How to Winterize Your RV
Guide to Preparing Your RV for Storage Provided by Camping World
You’ve had a great year in your RV, and now it’s almost time to store it for winter. Follow this step-by-step guide to properly winterize and prepare your RV for long or short term storage.
Step-by-Step Guide to Winterizing Your RV
The following are general suggestions. Read your owner’s manual for winterization methods specific to your RV.
1 – Disconnect the outside water source. DO NOT DRAIN THE WATER HEATER until after you have filled your pipes with antifreeze.
2 – By-pass your water heater and follow all steps before continuing. By-pass any under-sink water filtration systems.
3 – Open the petcock to drain as much water from your pipes as possible. Open the water taps, and flush the toilet to drain any remaining water from the system.
4 – After draining as much water as possible, it is recommended a Blow Out Plug be attached to the Water Intake Fitting. Apply air pressure from an air compressor to drain the remaining water. Although blowing out the remaining water is not required, the remaining water will dilute your antifreeze. Close all faucets and petcock when complete.
5 – You can add antifreeze either from the inside using the Water Pump Conversion Kit or from the outside using a Hand Pump Kit. Be sure to check your progress by opening up one faucet at a time, starting from the highest and working to the lowest point in the fresh water system. Begin with the kitchen faucet. Open the HOT side of the kitchen faucet ONLY. Pump antifreeze until flow from the faucet becomes very pink. This will indicate that all water has been flushed from your system. Close faucet. Repeat on COLD side. Continue to the next lower fixture. This is normally the bathroom sink, then the shower and finally the toilet.
6 – Pour at least 2 pints of antifreeze into all sink & shower drains. The ice maker, washing machine and external shower will also need to be winterized. Look for this information in your appliance manuals. For instructions on your ice maker and washing machine, please contact an RV service center for details.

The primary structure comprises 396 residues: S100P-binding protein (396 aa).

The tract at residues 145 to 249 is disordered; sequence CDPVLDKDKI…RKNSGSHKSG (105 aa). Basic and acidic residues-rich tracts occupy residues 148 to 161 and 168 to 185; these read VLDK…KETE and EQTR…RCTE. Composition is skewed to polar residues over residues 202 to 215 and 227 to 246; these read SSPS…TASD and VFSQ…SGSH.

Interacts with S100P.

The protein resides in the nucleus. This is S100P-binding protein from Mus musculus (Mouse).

7 – Open drain plug/valve on water heater and leave open.
8 – Finally, leave antifreeze in lines until spring. Do not drain.
Key Points to Remember
• Work from highest to lowest point
• Flush toilet just before you drain water heater
• Drain water heater last
How RV Water Systems Work
Your RV’s water system draws water either from your fresh water tank and/or from the city water hookup. From the fresh water tank, a water pump is used to push water through the RV. (No pump is needed for water coming from the city hookup.) The water from the water tank and city water hookup will always be cold. To get hot water, the water must flow from your water pump into your water heater. The water is then heated and flows to your hot water fixtures such as your sinks and shower. When winterizing your RV, you will need to by-pass the water heater.
How to By-Pass Your Water Heater
By-passing the water heater can save you money by not having to fill the water heater with antifreeze, saving as much as 6 to 8 gallons of antifreeze. Some RVs come with a by-pass system pre-installed but many do not.
Before your start:
1 – Make sure to turn off all power to the water heater (the electric water heaters usually have their own power on-off switch).
2 – Disconnect the water supply.
3 – Make sure the water heater gas pilot is NOT lit.
Make sure your water heater remains full of water. If you have a by-pass system in place, go to step 3.
1 – If you need to install a by-pass system, disconnect hot and cold lines going into and out of the water heater.
2 – Connect by-pass. (See package instructions.) Be sure to use 3 to 5 turns of Teflon tape when attaching each connection.
3 – Close off hot and cold lines going into and out of the water heater.
4 – Open the by-pass.
For a more in-depth explanation of preparing your RV for winter, we have this DVD available: “RV Education 101: Winterizing & Storing your RV” DVD.